- Sign Brandon Rush, a fine reserve player at little cost.
- Sign Justin Holiday, a formerly undrafted free agent two years out of college, who looks right at home giving the team some important minutes.
- Sign Shaun Livingston, one of the league’s best backup point guards.
- Sign Leandro Barbosa, a veteran, former Sixth Man of the Year.
So now in 2015 the Warriors have two star players in Stephen Curry and Klay Thompson. They have really useful veterans in David Lee, Andrew Bogut, and especially Andre Iguodala. They have young players growing into big roles. They have a ton of depth. They are built to play unselfishly and they excel defensively and offensively.
Much of this is due to the organization’s decision to fire Mark Jackson after last season and hire rookie head coach Steve Kerr. I can’t say that this is necessarily part of the model for building a champion, but it certainly seemed like Mark Jackson was reaching his ceiling as a coach and that Steve Kerr is a brilliant basketball mind. The bottomline is they found the right coach.
The Warriors face two major problems. The first is injuries, especially to Bogut and Lee. The Warriors can’t be blamed for buying damaged goods, as it wasn’t certain if the two were injury prone or not. They need both of them, but especially Bogut to be healthy in order to win it all, but at the very least their depth has allowed them replace those two when they are not in the starting lineup. The second problem is salary cap. They have been smart with spending their money, and have been good at clearing space, but Draymond Green, who is currently playing for less than a million dollars per year, has an expiring contract and will be worth probably 12-16 million dollars per year starting next season. Additionally, Barnes only has one more year before he is due for a raise. They have 15 million per year in David Lee, who only has one more year left, so that may give them some flexibility, but the fact remains that the Warriors won’t be able to keep all their guys, which makes their depth and development of young players all that much more important.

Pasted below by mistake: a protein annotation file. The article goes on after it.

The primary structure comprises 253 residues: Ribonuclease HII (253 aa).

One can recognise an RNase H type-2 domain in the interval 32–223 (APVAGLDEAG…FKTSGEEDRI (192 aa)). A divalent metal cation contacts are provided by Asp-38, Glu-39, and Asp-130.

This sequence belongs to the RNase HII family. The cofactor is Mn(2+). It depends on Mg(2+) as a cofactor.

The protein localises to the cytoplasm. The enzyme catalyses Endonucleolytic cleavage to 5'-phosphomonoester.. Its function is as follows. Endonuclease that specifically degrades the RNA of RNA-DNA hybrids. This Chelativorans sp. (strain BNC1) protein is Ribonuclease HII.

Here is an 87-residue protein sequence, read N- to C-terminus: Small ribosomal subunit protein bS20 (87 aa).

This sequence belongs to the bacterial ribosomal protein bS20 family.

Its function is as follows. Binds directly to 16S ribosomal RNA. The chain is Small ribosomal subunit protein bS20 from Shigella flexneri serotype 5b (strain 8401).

Bottomline, this is about as well as you can build a team. But it takes 5 or 6 years, smart spending, player development, and superb drafting.
So, using what we know about the Warriors, take a quick look at the New York Knicks:
What they’ve done: Demolish a team they built through the draft and by one great free agent signing (Amare Stoudemire). Trade away half that team for a ball dominant player (Carmelo Anthony) and run Amare into the ground until he’s broken. Have identity crises with coaching changes. Sign a bunch of really old guys. Trade for Bargnani. Re-signing Carmelo Anthony
What they’re doing: Insisting on running a system none of the players want to run, getting rid of players to clear cap space (and guarantee a major tank).
What they will do: Try to use their abundance of cap space to sign star players to join the aging Carmelo Anthony in order to throw together a team that a second year head coach can take to the Finals….
Bad signings, bad trades, bad coaching, and a dearth of developing young players.
There are a lot of ways to build a team in the NBA. Here we see, pretty clearly, one outstanding way and its opposite.
Oh and the Cavaliers are in trouble.
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Soli Deo Gloria